Thursday, August 4, 2011

The world's most disputed antiquities

© David Gill
I noticed a list of the top 5 most disputed antiquities in the world. At number 1 are the Parthenon Marbles.

Would the Morgantina "Aphrodite" have been in your top 5?

There is no mention of the Rosetta Stone, the Getty Athlete, or the Benin Bronzes. What about the Egyptian mummy mask in the St Louis Art Museum?

What would LM readers suggest as their top 5? Would you differentiate between historic removals and items that have surfaced in more recent years?

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8 comments:

Avatar said...

Great idea, David!

There are way too many (!) to list, but aside from those listed perhaps:

1. Nefertiti head
2. Bassae Frieze, London
3. Susa materials, Paris
4. Aegina Marbles, Munich

You should present the results of the survey at AIA ceremony next January!

Marc Fehlmann said...

The question is: Disputed by whom?

If there are no claims for certain objects, then there ar no disputes...

Tom Flynn said...

Why a top five? Why not a top ten, which is how most of these senseless polls proceed? That would include most of the usual suspects. In any event, there's no dispute that these are all disputed. The question is, what's to be done about them and will that list look any different ten years from now?

Avatar said...

Absolutely Agree with Marc and Tom.

@ Marc: the message is still obviously not reaching the right people, i.e. the buyers at the end of the chain. As long as there are people out there who do not see the link between looting, having no registered documents, and cultural heritage destruction, it is all wishful thinking.

@ Tom: first, I found it also odd to have a poll, but this is how you may reach audience who are into competing. Is there already a facebook page where Parthenon-marbles, Rosetta stone, Benin bronzes do some networking? Might be a good exercise for students to develop one. What is the experience of the Morgantina Aphrodite, and what would she tell to her fellow-looted companions around the world? But then again, it is easy to become frustrated because we know that there are hundreds of thousands antiquities out of their context. But the media is big in education here. How about a prime time show "Dancing with the Antiquities?" Winner goes back. But then again, this might again just foster the illicit market.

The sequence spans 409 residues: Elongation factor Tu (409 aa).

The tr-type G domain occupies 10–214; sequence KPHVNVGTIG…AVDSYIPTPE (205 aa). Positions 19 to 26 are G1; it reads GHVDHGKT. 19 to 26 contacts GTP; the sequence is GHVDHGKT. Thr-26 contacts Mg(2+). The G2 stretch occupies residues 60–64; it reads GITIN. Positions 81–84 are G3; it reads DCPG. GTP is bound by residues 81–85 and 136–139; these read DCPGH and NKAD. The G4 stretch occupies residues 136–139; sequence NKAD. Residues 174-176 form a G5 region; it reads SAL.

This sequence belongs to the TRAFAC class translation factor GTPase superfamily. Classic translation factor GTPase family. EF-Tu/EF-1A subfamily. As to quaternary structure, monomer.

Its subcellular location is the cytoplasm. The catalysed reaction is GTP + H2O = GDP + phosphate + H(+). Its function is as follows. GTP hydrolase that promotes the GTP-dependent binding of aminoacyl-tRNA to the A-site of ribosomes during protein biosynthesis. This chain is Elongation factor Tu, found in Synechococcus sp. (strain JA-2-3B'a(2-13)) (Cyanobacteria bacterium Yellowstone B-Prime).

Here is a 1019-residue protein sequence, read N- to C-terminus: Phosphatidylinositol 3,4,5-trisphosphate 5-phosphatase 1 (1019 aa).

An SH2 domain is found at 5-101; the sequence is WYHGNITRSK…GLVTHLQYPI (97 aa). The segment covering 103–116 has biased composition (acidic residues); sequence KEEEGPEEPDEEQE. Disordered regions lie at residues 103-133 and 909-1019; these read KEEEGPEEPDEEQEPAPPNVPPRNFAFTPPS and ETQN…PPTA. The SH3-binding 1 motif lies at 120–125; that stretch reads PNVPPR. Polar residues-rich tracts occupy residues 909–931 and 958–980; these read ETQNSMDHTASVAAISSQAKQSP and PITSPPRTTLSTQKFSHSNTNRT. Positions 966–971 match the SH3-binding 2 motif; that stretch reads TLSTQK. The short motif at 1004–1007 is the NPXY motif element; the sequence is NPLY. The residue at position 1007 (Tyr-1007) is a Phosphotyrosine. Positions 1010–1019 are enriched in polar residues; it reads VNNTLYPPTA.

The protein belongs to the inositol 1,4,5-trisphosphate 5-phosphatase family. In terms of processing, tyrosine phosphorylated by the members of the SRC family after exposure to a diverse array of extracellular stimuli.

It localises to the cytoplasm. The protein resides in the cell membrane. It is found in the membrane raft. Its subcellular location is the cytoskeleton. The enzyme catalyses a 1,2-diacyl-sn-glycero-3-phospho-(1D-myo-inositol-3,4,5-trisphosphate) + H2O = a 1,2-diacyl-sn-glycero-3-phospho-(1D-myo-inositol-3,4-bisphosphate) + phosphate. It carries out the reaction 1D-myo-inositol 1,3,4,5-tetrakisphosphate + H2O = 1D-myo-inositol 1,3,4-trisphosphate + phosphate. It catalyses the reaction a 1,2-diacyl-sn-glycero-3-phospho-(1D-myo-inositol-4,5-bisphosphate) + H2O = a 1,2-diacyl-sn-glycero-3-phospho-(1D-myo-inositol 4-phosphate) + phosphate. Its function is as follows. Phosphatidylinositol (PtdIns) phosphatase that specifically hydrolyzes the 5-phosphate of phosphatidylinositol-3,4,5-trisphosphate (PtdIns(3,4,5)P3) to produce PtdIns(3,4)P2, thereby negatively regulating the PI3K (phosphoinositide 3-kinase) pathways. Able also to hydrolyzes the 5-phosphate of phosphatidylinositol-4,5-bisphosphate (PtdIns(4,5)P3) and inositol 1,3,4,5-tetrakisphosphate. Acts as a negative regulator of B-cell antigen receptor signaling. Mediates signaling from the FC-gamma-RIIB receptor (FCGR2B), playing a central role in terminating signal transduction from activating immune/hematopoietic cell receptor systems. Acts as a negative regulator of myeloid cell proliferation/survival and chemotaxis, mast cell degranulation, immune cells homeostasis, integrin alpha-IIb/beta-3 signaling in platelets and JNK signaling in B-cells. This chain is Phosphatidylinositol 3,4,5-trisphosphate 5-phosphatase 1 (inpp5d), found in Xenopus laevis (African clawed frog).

Paul Barford said...

@Avatar Originally tongue-in-cheek, but...
http://culturalpropertyrepat.blogspot.com/2011/04/return-that-loot.html

Avatar said...

Paul, This is fun! Thanks for sharing! Not so funny, of course the whole situation. Paul, Thumbs up also for your important work and the website, which I will follow from now on, too. Thank you!

Bill Thayer said...

It's a pity more of the Parthenon wasn't saved by the English before the Turks used it as an ammo dump in 1683; it's also a pity the Bamiyan Buddhas were too big for the West to rescue.

That said, the Etruscan chariot of Monteleone (now in the Met: http://tinyurl.com/BigaNostra) probably belongs in the list, since it was spirited out of Umbria and Italy in the familiar sub rosa operation.

DR.KWAME OPOKU said...

The really important question now is, as Tom Flynn has stated, what is to be done about these disputed objects. Do we approve of those who have looted artefacts of others, keeping them in their museums and are unwilling even to discuss the eventual return of some of the objects?

Readers might be interested in the list of top ten plundered artefacts published last year in Elginism. http://www.elginism.com


Kwame

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